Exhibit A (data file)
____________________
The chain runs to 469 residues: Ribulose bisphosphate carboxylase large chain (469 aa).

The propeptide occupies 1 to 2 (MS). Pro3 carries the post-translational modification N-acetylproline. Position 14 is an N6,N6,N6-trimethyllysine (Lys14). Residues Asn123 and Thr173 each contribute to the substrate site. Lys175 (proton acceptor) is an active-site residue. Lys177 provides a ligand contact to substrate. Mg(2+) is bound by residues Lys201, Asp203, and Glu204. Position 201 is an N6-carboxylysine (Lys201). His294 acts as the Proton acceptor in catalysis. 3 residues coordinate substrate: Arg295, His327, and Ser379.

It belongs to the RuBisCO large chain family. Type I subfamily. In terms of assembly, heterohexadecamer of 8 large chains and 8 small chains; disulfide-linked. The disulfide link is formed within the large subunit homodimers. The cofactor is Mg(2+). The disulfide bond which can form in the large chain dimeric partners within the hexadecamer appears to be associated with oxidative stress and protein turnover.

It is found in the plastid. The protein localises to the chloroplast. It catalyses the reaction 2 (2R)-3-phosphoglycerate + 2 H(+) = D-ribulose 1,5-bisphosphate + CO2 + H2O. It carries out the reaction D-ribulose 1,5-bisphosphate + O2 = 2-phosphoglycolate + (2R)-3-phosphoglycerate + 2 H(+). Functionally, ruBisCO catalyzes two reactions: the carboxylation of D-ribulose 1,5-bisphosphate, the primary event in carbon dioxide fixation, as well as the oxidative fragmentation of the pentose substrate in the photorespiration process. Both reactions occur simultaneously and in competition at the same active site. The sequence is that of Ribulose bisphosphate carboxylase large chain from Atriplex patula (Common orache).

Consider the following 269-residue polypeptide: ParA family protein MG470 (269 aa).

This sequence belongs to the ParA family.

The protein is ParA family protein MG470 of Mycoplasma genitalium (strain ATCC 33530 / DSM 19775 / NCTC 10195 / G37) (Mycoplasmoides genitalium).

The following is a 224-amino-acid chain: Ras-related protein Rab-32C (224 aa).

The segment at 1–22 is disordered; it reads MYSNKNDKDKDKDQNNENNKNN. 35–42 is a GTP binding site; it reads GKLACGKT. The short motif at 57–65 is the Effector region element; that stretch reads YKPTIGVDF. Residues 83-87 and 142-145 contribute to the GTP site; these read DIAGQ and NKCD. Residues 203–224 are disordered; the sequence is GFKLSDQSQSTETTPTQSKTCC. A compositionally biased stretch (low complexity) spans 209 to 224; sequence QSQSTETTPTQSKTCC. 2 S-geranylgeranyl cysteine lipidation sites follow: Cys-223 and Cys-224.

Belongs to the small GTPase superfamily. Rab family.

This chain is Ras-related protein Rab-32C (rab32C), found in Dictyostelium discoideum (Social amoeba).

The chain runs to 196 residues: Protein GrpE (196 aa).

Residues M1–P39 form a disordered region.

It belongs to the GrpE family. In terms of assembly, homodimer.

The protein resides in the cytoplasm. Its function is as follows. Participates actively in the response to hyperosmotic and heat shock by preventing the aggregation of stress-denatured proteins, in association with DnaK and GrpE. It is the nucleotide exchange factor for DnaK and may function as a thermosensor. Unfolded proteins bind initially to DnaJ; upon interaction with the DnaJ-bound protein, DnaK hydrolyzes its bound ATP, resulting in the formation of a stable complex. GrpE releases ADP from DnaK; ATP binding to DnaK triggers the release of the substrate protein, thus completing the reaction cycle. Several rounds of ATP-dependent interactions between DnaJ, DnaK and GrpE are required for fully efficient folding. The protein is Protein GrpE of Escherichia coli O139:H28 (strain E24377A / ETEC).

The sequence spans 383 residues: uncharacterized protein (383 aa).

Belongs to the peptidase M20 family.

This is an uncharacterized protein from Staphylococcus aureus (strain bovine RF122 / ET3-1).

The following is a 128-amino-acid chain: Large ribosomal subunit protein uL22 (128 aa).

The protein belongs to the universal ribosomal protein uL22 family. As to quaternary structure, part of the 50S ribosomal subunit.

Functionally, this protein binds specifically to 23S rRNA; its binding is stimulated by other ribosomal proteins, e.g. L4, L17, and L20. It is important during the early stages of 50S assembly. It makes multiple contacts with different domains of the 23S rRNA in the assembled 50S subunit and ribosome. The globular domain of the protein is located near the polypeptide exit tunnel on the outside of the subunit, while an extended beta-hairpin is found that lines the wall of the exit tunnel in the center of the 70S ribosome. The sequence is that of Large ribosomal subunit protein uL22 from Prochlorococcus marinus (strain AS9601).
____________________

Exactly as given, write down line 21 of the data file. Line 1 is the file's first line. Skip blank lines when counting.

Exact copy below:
Functionally, this protein binds specifically to 23S rRNA; its binding is stimulated by other ribosomal proteins, e.g. L4, L17, and L20. It is important during the early stages of 50S assembly. It makes multiple contacts with different domains of the 23S rRNA in the assembled 50S subunit and ribosome. The globular domain of the protein is located near the polypeptide exit tunnel on the outside of the subunit, while an extended beta-hairpin is found that lines the wall of the exit tunnel in the center of the 70S ribosome. The sequence is that of Large ribosomal subunit protein uL22 from Prochlorococcus marinus (strain AS9601).